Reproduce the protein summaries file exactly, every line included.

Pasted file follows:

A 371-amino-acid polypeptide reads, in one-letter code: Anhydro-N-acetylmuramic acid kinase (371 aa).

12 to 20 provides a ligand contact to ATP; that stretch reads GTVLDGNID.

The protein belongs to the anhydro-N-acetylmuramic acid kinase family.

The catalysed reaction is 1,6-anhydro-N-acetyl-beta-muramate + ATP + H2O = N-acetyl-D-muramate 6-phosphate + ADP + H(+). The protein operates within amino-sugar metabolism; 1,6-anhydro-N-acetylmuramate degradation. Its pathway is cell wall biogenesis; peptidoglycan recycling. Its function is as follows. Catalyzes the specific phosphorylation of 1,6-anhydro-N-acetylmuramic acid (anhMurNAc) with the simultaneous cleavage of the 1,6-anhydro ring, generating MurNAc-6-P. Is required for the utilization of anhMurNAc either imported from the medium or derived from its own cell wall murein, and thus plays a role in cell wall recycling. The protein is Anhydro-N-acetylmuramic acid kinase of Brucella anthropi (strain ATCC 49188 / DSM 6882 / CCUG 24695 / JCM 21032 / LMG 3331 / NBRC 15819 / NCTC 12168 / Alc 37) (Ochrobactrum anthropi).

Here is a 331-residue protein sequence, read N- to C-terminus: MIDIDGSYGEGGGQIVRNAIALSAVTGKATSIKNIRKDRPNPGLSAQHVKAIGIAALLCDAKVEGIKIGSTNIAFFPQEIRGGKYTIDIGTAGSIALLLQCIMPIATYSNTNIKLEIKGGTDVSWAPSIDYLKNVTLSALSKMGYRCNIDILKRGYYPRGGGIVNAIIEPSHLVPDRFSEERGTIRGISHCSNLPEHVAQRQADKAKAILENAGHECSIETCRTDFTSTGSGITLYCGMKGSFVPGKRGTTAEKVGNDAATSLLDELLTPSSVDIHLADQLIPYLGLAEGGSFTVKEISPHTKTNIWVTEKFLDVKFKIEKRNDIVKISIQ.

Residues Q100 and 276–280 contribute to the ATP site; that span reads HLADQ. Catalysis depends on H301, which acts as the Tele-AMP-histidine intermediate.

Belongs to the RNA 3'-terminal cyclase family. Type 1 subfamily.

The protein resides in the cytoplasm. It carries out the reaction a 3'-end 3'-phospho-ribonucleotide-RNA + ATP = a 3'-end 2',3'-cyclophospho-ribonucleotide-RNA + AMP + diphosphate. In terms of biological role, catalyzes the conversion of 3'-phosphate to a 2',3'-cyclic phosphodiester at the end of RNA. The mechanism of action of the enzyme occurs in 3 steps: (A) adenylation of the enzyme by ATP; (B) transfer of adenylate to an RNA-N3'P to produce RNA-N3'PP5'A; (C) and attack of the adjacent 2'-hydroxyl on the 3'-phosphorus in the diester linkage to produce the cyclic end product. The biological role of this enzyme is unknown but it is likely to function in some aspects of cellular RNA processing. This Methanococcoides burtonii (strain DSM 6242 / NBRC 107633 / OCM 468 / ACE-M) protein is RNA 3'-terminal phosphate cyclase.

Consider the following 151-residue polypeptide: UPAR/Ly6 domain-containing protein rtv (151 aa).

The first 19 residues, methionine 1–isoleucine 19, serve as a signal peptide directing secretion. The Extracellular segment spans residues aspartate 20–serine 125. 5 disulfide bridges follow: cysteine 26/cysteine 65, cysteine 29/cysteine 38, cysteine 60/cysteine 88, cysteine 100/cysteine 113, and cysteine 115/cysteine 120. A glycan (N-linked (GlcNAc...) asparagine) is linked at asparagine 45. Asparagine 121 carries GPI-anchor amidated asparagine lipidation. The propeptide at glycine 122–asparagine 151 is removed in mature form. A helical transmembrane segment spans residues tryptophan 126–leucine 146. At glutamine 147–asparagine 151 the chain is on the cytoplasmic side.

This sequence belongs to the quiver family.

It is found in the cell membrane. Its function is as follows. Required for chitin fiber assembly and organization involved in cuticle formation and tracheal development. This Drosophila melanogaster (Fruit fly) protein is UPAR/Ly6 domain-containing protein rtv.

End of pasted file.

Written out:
A 371-amino-acid polypeptide reads, in one-letter code: Anhydro-N-acetylmuramic acid kinase (371 aa).

12 to 20 provides a ligand contact to ATP; that stretch reads GTVLDGNID.

The protein belongs to the anhydro-N-acetylmuramic acid kinase family.

The catalysed reaction is 1,6-anhydro-N-acetyl-beta-muramate + ATP + H2O = N-acetyl-D-muramate 6-phosphate + ADP + H(+). The protein operates within amino-sugar metabolism; 1,6-anhydro-N-acetylmuramate degradation. Its pathway is cell wall biogenesis; peptidoglycan recycling. Its function is as follows. Catalyzes the specific phosphorylation of 1,6-anhydro-N-acetylmuramic acid (anhMurNAc) with the simultaneous cleavage of the 1,6-anhydro ring, generating MurNAc-6-P. Is required for the utilization of anhMurNAc either imported from the medium or derived from its own cell wall murein, and thus plays a role in cell wall recycling. The protein is Anhydro-N-acetylmuramic acid kinase of Brucella anthropi (strain ATCC 49188 / DSM 6882 / CCUG 24695 / JCM 21032 / LMG 3331 / NBRC 15819 / NCTC 12168 / Alc 37) (Ochrobactrum anthropi).

Here is a 331-residue protein sequence, read N- to C-terminus: MIDIDGSYGEGGGQIVRNAIALSAVTGKATSIKNIRKDRPNPGLSAQHVKAIGIAALLCDAKVEGIKIGSTNIAFFPQEIRGGKYTIDIGTAGSIALLLQCIMPIATYSNTNIKLEIKGGTDVSWAPSIDYLKNVTLSALSKMGYRCNIDILKRGYYPRGGGIVNAIIEPSHLVPDRFSEERGTIRGISHCSNLPEHVAQRQADKAKAILENAGHECSIETCRTDFTSTGSGITLYCGMKGSFVPGKRGTTAEKVGNDAATSLLDELLTPSSVDIHLADQLIPYLGLAEGGSFTVKEISPHTKTNIWVTEKFLDVKFKIEKRNDIVKISIQ.

Residues Q100 and 276–280 contribute to the ATP site; that span reads HLADQ. Catalysis depends on H301, which acts as the Tele-AMP-histidine intermediate.

Belongs to the RNA 3'-terminal cyclase family. Type 1 subfamily.

The protein resides in the cytoplasm. It carries out the reaction a 3'-end 3'-phospho-ribonucleotide-RNA + ATP = a 3'-end 2',3'-cyclophospho-ribonucleotide-RNA + AMP + diphosphate. In terms of biological role, catalyzes the conversion of 3'-phosphate to a 2',3'-cyclic phosphodiester at the end of RNA. The mechanism of action of the enzyme occurs in 3 steps: (A) adenylation of the enzyme by ATP; (B) transfer of adenylate to an RNA-N3'P to produce RNA-N3'PP5'A; (C) and attack of the adjacent 2'-hydroxyl on the 3'-phosphorus in the diester linkage to produce the cyclic end product. The biological role of this enzyme is unknown but it is likely to function in some aspects of cellular RNA processing. This Methanococcoides burtonii (strain DSM 6242 / NBRC 107633 / OCM 468 / ACE-M) protein is RNA 3'-terminal phosphate cyclase.

Consider the following 151-residue polypeptide: UPAR/Ly6 domain-containing protein rtv (151 aa).

The first 19 residues, methionine 1–isoleucine 19, serve as a signal peptide directing secretion. The Extracellular segment spans residues aspartate 20–serine 125. 5 disulfide bridges follow: cysteine 26/cysteine 65, cysteine 29/cysteine 38, cysteine 60/cysteine 88, cysteine 100/cysteine 113, and cysteine 115/cysteine 120. A glycan (N-linked (GlcNAc...) asparagine) is linked at asparagine 45. Asparagine 121 carries GPI-anchor amidated asparagine lipidation. The propeptide at glycine 122–asparagine 151 is removed in mature form. A helical transmembrane segment spans residues tryptophan 126–leucine 146. At glutamine 147–asparagine 151 the chain is on the cytoplasmic side.

This sequence belongs to the quiver family.

It is found in the cell membrane. Its function is as follows. Required for chitin fiber assembly and organization involved in cuticle formation and tracheal development. This Drosophila melanogaster (Fruit fly) protein is UPAR/Ly6 domain-containing protein rtv.